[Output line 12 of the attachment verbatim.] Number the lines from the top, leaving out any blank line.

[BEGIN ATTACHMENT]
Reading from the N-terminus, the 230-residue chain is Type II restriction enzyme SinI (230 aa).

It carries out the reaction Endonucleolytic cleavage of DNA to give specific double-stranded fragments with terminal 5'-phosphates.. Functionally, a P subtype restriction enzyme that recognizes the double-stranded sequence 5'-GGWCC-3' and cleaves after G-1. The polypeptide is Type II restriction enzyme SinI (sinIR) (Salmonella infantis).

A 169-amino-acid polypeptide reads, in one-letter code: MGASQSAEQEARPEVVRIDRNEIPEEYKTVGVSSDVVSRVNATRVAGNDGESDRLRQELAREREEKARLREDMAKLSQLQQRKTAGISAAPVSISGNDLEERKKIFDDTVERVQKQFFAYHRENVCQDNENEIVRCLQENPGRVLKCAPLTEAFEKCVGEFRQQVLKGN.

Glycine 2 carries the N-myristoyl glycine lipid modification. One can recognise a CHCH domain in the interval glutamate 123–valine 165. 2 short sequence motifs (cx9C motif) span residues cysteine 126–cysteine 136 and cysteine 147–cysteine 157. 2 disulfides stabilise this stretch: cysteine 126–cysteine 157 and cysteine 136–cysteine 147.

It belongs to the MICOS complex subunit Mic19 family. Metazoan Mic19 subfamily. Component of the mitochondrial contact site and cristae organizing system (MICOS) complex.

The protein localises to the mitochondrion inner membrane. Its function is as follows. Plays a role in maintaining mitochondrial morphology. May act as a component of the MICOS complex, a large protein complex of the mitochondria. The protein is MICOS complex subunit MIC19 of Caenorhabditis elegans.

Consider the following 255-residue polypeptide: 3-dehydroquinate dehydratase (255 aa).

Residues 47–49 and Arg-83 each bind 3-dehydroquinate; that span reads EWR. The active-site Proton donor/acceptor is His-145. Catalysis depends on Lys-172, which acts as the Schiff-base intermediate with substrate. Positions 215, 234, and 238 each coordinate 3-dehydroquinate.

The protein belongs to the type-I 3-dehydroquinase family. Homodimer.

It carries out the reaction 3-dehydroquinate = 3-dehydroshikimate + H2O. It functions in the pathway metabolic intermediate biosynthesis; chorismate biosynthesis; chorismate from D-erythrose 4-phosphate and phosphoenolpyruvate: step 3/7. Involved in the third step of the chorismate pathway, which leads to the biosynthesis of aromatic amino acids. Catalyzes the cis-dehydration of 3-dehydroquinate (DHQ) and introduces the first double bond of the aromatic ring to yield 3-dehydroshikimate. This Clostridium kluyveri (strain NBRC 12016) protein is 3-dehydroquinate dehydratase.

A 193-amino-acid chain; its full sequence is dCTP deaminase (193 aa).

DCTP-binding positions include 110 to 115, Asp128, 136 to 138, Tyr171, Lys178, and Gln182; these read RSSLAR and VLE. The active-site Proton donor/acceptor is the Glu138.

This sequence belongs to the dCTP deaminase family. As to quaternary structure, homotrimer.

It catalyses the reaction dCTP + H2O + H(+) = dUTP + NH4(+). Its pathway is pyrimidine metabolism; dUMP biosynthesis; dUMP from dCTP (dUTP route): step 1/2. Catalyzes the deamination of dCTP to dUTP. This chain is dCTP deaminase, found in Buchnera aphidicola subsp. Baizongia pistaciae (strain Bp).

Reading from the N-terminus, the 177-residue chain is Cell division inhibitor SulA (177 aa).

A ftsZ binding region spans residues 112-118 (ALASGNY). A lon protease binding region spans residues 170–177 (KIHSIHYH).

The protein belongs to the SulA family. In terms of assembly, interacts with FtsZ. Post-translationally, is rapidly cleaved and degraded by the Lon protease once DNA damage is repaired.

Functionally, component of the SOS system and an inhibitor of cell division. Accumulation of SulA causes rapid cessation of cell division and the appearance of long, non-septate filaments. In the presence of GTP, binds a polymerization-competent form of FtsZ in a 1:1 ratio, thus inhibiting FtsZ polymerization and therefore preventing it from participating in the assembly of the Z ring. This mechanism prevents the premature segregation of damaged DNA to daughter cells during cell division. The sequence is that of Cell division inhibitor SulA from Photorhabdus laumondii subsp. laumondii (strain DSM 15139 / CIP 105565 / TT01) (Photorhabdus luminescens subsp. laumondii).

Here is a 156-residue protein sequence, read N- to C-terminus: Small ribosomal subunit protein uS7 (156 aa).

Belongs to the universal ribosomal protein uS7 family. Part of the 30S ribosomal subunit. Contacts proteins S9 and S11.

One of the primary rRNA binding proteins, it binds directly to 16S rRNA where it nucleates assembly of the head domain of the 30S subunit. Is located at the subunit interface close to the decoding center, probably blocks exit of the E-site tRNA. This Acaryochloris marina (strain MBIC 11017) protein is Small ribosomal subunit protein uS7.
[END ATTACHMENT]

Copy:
DCTP-binding positions include 110 to 115, Asp128, 136 to 138, Tyr171, Lys178, and Gln182; these read RSSLAR and VLE. The active-site Proton donor/acceptor is the Glu138.